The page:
Colonial Countryside Project

Colonial Countryside

Based at the University of Leicester’s Centre for New Writing, Colonial Countryside is a national writing and history project in partnership with Peepal Tree Press and the National Trust.

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Charlecote Park
Charlecote Park - A National Trust house set in landscaped deer park in Warwick.


This project assembles authors, writers, historians and primary pupils to explore country houses’ Caribbean and East India Company connections. It commissions, resources and publishes new writing.

  • Over 100 primary children will visit 10 National Trust houses.
  • Each child is crafting short personal essays and fiction, presenting it to live, print and digital audiences.
  • Peepal Tree is commissioning 10 authors and 10 historians to write stories and historical commentaries about each participating house for an illustrated book about the topic.


Keep Friday 16 November 2018 free for our first Colonial Countryside children's conference at St. James the Greater Church in Leicester, UK. The children's conference is part of the free Literary Leicester festival.

Resources for writers

This website will shortly be populated with resources for writers who wish to research and write about country houses’ Caribbean and East India Company connections.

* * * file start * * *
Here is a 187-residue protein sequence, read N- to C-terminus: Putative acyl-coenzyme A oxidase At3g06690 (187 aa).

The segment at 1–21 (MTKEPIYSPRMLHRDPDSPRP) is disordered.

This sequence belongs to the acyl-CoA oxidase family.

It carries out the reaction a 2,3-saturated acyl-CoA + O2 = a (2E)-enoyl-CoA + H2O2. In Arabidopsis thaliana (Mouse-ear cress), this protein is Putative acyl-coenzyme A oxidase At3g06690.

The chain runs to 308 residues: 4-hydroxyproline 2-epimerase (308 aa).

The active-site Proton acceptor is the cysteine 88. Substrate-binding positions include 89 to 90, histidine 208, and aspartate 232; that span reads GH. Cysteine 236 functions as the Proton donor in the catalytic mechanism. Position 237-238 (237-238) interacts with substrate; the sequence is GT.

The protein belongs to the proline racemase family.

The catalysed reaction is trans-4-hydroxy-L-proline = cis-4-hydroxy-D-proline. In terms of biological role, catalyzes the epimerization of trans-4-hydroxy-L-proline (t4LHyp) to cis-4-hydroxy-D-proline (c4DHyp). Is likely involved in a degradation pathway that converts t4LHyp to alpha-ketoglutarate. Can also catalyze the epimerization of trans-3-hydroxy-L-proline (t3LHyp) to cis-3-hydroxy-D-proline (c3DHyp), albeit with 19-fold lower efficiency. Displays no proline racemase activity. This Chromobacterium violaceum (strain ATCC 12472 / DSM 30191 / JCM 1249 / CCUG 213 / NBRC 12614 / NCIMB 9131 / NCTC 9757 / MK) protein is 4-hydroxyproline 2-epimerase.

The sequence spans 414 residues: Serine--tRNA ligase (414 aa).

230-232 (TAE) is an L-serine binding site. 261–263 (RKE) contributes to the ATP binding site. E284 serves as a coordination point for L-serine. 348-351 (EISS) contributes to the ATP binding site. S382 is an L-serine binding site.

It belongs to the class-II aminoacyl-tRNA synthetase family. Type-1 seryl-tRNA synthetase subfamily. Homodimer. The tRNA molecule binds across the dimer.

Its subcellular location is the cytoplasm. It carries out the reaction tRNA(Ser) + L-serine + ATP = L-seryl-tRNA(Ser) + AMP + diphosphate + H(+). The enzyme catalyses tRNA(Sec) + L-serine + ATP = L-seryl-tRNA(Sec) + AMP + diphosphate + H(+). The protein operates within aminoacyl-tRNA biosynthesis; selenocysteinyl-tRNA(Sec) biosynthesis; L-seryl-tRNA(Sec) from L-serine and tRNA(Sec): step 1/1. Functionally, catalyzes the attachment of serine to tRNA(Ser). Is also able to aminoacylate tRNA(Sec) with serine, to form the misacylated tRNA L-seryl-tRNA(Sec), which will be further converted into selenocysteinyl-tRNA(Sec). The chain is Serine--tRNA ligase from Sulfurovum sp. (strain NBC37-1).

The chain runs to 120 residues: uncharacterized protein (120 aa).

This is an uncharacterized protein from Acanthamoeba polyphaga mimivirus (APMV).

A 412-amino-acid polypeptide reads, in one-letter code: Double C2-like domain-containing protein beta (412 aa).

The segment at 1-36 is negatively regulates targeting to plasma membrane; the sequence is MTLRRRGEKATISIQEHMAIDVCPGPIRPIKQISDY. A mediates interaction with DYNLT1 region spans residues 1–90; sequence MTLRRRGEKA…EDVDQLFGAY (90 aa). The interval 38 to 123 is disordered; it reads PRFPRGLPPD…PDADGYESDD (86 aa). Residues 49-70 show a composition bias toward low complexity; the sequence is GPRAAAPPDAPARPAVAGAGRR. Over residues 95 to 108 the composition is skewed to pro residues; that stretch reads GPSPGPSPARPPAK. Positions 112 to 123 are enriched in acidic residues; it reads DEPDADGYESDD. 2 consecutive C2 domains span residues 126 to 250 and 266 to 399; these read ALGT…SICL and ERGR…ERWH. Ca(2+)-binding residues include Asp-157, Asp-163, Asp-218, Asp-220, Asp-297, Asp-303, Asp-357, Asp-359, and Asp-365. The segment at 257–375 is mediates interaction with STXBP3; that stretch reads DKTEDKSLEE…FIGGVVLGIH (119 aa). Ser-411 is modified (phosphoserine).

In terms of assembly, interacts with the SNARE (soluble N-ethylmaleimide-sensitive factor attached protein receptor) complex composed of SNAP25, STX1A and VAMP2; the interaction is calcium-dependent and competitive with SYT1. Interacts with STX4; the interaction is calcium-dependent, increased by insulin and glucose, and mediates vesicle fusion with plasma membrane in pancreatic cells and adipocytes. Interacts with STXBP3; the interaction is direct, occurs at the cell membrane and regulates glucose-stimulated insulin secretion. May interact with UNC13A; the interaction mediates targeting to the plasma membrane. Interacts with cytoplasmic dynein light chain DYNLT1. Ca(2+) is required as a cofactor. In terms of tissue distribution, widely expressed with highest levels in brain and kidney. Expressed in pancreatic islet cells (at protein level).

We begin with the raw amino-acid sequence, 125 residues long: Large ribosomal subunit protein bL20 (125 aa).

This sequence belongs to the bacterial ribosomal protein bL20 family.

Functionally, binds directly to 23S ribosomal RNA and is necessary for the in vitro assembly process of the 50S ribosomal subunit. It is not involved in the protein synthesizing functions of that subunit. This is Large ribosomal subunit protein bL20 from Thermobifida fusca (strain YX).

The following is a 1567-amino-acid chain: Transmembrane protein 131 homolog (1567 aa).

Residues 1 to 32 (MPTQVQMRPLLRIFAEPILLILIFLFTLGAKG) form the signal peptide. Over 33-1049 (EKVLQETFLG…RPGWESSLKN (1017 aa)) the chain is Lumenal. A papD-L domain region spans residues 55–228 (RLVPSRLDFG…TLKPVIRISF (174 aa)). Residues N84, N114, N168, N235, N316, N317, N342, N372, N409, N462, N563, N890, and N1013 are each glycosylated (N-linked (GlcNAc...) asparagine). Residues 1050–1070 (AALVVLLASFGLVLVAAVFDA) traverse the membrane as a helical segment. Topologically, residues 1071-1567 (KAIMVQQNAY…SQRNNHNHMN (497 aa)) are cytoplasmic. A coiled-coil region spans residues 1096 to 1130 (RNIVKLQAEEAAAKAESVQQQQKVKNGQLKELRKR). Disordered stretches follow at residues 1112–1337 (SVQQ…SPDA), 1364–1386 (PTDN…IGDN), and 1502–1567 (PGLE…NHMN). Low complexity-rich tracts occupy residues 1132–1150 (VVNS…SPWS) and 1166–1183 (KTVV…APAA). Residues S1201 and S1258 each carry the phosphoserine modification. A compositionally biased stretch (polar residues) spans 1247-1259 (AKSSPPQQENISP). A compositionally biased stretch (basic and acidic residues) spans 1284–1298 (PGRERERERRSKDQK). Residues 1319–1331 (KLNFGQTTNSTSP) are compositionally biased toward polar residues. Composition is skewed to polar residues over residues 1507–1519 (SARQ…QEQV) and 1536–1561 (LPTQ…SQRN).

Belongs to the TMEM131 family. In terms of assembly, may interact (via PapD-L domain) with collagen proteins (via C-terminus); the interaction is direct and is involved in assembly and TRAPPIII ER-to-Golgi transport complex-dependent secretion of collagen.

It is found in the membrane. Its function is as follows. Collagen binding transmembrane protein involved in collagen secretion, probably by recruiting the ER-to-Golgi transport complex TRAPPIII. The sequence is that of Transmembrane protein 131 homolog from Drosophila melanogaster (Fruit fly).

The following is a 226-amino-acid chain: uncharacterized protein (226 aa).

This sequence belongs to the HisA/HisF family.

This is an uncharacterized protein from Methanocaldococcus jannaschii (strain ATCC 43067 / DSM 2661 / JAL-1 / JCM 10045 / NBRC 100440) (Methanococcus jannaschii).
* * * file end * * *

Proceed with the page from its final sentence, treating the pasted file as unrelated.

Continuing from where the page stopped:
Web links


Dr Corinne Fowler (

A word from our future writers

Twitter feed

Ten New Creative Commissions

Introducing 10 new creative writing commissions at £1,200 each for ‘Colonial Countryside: English Country Houses Reinterpreted.’

About the project

Colonial Countryside is a child-led writing and history project about National Trust houses’ Caribbean and East India Company connections. Steered by a child advisory board, this five year project assembles authors, historians and primary pupils to commission, resource and publish new writing. 100 primary children will visit 10 National Trust properties and craft new writing, presenting it to live, print and digital audiences. They will present their work at a conference during the Literary Leicester festival in November 2018. The majority of children are of Caribbean or South Asian heritage and this project will encourage them to think of themselves as public figures who will reshape the national narrative and make this history widely known.

Peepal Tree will commission 10 authors to write about each participating house. The commissioned work will be published in an illustrated “coffee table” style book containing the ten creative commissions accompanied by accessible historical commentaries written by experts in the field. Commissioned writers will give inaugural readings and appear at literary festivals and black history events nationwide.